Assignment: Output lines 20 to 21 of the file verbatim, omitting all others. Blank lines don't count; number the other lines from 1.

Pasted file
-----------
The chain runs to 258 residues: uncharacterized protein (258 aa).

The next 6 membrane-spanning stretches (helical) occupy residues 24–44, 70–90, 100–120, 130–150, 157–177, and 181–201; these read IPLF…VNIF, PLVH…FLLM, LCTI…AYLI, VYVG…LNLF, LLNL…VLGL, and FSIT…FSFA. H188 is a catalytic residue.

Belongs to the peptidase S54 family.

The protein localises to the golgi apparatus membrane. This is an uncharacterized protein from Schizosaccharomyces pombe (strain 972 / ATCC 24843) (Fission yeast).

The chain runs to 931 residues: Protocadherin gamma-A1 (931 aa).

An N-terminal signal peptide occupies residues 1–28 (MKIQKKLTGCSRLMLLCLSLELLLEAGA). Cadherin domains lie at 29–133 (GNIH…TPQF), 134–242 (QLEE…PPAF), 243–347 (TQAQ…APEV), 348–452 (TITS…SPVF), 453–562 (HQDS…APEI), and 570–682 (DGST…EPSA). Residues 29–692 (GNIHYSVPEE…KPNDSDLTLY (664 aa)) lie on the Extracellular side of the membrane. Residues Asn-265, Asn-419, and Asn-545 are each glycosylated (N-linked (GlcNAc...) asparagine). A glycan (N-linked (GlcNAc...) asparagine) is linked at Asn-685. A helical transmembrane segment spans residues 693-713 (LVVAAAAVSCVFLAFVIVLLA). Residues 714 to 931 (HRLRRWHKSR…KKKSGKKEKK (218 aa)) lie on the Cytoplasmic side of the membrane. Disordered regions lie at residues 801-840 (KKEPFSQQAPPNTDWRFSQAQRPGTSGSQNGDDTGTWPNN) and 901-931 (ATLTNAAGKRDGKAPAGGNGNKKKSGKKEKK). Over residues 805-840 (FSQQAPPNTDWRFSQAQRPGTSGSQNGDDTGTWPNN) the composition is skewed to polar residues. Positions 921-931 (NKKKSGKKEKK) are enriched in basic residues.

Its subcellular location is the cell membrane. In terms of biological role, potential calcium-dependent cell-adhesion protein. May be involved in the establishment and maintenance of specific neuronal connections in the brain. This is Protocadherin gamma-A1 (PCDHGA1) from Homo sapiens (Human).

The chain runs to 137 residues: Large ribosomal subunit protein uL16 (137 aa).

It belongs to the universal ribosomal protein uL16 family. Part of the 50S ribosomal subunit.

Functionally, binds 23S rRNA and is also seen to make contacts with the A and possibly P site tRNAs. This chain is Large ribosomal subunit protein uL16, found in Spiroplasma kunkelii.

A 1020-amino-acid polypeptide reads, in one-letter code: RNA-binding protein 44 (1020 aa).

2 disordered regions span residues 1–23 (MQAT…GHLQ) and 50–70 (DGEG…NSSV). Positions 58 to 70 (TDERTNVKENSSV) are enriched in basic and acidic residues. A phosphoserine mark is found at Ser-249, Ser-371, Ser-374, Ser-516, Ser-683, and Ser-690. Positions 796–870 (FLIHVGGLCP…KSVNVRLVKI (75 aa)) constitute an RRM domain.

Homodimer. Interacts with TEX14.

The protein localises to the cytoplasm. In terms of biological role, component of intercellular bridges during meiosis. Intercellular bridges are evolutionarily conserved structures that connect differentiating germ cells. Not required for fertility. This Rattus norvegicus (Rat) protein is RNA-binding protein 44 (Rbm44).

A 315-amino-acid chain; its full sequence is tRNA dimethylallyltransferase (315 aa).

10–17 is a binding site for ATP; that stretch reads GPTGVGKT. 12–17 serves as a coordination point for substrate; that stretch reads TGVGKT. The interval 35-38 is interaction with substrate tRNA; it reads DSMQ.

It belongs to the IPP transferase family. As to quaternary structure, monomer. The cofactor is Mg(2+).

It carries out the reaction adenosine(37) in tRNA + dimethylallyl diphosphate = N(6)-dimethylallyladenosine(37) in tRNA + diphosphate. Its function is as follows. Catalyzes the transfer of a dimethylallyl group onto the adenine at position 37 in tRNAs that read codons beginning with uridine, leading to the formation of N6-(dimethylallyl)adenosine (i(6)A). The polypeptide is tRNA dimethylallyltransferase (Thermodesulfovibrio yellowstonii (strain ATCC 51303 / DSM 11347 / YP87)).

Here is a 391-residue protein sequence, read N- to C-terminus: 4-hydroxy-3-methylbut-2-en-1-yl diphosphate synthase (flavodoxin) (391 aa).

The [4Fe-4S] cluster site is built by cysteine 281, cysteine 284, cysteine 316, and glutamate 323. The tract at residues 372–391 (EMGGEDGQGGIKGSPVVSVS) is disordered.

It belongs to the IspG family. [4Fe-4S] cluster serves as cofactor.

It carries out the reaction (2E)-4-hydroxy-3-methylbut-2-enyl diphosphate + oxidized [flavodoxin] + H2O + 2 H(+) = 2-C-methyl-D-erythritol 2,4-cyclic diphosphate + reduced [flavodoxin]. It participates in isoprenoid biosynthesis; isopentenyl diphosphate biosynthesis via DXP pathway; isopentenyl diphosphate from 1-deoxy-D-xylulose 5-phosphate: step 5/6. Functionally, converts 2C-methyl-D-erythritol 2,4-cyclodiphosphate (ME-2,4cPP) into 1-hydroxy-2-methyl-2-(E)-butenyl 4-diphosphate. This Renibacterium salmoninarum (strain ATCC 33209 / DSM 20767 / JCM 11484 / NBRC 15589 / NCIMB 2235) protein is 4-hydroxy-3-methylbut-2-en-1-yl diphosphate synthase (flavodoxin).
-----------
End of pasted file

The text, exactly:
The [4Fe-4S] cluster site is built by cysteine 281, cysteine 284, cysteine 316, and glutamate 323. The tract at residues 372–391 (EMGGEDGQGGIKGSPVVSVS) is disordered.

It belongs to the IspG family. [4Fe-4S] cluster serves as cofactor.